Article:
Dzhokar Tsarnaev: No Better Argument for Capital Punishment
The usual arguments for and against capital punishment will be trotted out this month as mass murderer Dzhokhar Tsarnaev, filled with hatred for Americans fueled by radical Islamism, faces sentencing for the 30 crimes for which he has been judged guilty.
On the one side are those who believe that just because someone brutally rapes and murders an innocent woman or murders and maims more than 260 people does not mean we in turn should respond as if we are ourselves equally uncivilized. It is up to us to exhibit a higher level of humanity and ensure that we set an example of respecting human lives, even though these perpetrators did not. In this way we separate ourselves from them and their depraved acts rather than lowering ourselves to their level of cruelty. Indeed, for those who make this argument, no act of murder, genocide or vicious cruelty is so evil as to warrant our decision to take another human being’s life, or even to see those perpetrators of cruelty die anything but a quick humane death if that is what the law requires.
On the other side are those whose logic compels them to believe that only a hopelessly naïve or frighteningly misguided society would want to see such vicious killers free to live, to study, and to be provided food, shelter and health care at taxpayer expense for the rest of their lives. Even the staunchest opponent of capital punishment, once victimized or having lost a loved one at the hands of truly evil miscreants, typically fall into this group.
Those who hold this view believe, first and foremost, that the victims and their families deserve closure and closure does not come from incarceration that allows the assassins to marry, rally journalists to their cause, and tie up the court system with frivolous demands. Those in favor of capital punishment believe there are some crimes so egregious that it is a society’s responsibility to remove a cancer from the body politic. Once a criminal has been witnessed committing a horrendous crime, freely confessed and given a fair and open trial by a jury of his peers, it matters not that he suddenly “feels bad” about what he did. He had free will, and he willingly chose to brutalize others.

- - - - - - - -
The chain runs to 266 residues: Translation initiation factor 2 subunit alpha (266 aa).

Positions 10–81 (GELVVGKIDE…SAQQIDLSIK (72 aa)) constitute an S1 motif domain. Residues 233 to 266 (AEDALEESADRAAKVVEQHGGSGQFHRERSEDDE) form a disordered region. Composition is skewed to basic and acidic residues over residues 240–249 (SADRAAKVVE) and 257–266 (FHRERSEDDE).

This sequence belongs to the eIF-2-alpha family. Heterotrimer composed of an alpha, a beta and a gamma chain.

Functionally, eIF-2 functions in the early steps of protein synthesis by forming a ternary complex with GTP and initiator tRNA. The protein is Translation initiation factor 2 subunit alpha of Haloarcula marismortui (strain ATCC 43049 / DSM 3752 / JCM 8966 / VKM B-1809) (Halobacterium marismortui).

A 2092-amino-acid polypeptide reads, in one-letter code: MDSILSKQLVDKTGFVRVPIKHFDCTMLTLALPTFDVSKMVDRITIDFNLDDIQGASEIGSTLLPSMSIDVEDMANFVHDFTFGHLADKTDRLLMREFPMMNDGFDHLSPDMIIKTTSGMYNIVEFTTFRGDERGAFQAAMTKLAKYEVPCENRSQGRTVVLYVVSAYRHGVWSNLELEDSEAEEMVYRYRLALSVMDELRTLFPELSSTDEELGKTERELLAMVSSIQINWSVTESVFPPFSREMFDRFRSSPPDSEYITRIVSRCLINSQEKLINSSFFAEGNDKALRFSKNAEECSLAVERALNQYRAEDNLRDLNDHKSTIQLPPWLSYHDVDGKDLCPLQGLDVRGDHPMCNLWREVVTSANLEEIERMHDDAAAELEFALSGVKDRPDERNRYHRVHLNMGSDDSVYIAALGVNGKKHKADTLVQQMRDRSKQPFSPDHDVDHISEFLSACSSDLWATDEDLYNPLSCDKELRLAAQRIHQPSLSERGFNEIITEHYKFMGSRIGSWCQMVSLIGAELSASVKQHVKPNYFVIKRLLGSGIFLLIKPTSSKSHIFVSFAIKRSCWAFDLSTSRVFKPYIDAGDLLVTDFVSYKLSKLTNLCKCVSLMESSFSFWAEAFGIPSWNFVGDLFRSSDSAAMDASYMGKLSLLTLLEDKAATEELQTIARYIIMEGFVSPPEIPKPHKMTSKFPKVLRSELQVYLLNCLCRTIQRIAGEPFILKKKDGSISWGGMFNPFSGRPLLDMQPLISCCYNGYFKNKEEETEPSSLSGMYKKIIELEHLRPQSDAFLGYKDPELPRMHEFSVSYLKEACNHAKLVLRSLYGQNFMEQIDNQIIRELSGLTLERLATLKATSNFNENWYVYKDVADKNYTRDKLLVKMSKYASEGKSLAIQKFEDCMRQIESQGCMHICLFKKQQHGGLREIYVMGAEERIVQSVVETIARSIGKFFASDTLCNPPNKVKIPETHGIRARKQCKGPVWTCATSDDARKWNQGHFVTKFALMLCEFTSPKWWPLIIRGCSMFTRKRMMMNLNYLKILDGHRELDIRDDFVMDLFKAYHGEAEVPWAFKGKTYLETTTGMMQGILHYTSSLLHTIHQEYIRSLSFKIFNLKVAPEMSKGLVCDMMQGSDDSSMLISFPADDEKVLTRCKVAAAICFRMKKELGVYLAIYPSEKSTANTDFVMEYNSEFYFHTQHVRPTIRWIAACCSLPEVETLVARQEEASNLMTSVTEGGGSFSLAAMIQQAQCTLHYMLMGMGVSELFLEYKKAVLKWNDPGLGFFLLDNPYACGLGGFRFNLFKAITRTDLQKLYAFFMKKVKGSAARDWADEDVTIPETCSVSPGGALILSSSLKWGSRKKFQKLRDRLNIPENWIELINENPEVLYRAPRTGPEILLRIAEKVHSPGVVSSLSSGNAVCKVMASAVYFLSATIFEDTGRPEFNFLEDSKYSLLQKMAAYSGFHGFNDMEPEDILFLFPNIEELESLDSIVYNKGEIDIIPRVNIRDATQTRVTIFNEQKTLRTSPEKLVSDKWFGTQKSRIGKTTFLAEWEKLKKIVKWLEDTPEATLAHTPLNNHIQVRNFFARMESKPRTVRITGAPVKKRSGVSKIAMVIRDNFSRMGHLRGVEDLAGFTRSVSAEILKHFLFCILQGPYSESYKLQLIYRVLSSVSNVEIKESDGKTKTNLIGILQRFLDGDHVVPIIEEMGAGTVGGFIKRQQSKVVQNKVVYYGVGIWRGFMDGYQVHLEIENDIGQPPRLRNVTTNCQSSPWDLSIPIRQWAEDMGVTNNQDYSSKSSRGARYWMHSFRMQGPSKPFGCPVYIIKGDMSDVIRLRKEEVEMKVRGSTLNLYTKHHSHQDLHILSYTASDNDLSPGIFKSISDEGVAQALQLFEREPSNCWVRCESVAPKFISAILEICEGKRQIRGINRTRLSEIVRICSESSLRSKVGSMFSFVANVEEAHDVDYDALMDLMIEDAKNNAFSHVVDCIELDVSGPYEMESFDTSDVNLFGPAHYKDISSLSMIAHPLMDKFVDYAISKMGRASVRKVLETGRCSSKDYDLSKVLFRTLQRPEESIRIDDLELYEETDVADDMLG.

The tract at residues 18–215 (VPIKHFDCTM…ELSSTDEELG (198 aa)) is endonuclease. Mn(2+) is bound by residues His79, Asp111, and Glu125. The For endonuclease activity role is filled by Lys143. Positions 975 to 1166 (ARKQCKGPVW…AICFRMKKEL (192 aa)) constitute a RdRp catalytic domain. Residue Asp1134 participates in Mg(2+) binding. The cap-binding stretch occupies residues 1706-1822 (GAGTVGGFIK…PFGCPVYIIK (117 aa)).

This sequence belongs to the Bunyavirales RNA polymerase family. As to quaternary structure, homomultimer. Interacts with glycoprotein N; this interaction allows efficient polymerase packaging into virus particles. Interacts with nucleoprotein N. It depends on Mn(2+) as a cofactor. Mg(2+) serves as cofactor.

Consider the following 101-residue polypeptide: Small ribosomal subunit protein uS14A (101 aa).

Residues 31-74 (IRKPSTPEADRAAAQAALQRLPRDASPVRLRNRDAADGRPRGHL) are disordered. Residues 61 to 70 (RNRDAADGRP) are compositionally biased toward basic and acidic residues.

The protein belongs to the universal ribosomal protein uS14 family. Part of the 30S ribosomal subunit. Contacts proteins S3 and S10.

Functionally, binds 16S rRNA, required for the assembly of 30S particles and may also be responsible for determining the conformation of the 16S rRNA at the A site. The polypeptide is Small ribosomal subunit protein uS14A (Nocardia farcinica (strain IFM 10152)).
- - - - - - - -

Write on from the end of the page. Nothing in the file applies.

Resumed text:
To these arguments I would add another: the odds of such a cancer metastasizing. Dzhokhar Tsarnaev is a cold-hearted killer who shows no remorse for his acts whatsoever. He is so thoroughly indoctrinated into the principles of violent Islamism that “deprogramming” is beside the point. The point is: what is he likely to do with his remaining half-century or so in prison? With whom would he interact, and how? Beyond the addled women who will want to mother him because he’s so cute, or those who want to bear his children because they share his hatred, his primary interaction as the years go by will be with men younger than himself, many of whom are already fascinated by violence and have a rage burning inside against they know not what.
Who better to channel that rage than a man like Tsarnaev? He will be free to preach his vitriolic hatred for the next 50 years. And he can preach it to men who already want to commit evil deeds and seek only a justification for so doing. Their justification might easily be their conversion to a repellent belief that preaches that murder at its most extreme is commendable and condoned as long as it is “for the cause.” In this case, converting felons who were “merely” remorseless dope dealers, ruthless pimps or sadistic bullies into remorseless dope dealers, ruthless pimps or sadistic bullies who believe they are committing their new atrocities for the betterment of their new religion.
Rational people expect others to think as they do. This is a fallacy. If we harbor any such illogic, we need only listen to self-appointed ISIS leader al-Baghdadi, when he says, “how can …Bush, Obama, and Kerry obstinately claim that ‘Islam is a religion of peace,’ meaning pacifism?” He quotes the Qur’an in saying Islam is the religion of the sword, not the religion of peace, then says: “And fight them until there is no fitnah and the religion, all of it, is for Allah.” Pretty straightforward thinking: kill everyone who does not submit to their idea of God.
Or listen to Zubeidat Tsarnaeva, the coddling mother of the two men who killed and maimed that fateful day a year ago at the Boston Marathon. She has steadfastly maintained the illusion of both sons’ innocence, just two weeks ago claiming on Russian social media, “America is the terrorist and everyone knows it! My son is the best of the best.”
A man whose brain is filled with the heartless blood lust of an al-Baghdadi and the cosseting countenance of a mother who encourages deviant behavior will not change his ways via incarceration. That would be fine if it went only that far. But if he is then allowed to provide equally seductive lies to tens or hundreds or thousands of acolytes within prison walls who, unlike him, will be paroled and set free to create similar or worse carnage, then society will have made a terrible mistake only some will live to regret. The most important reason to continue capital punishment for the most heinous of crimes? Dzhokhar Tsarnaev, and those who will surely follow.
Mr. Shaefer, a retired U.S. Air Force brigadier general, is a senior geopolitical consultant with Omnis Inc.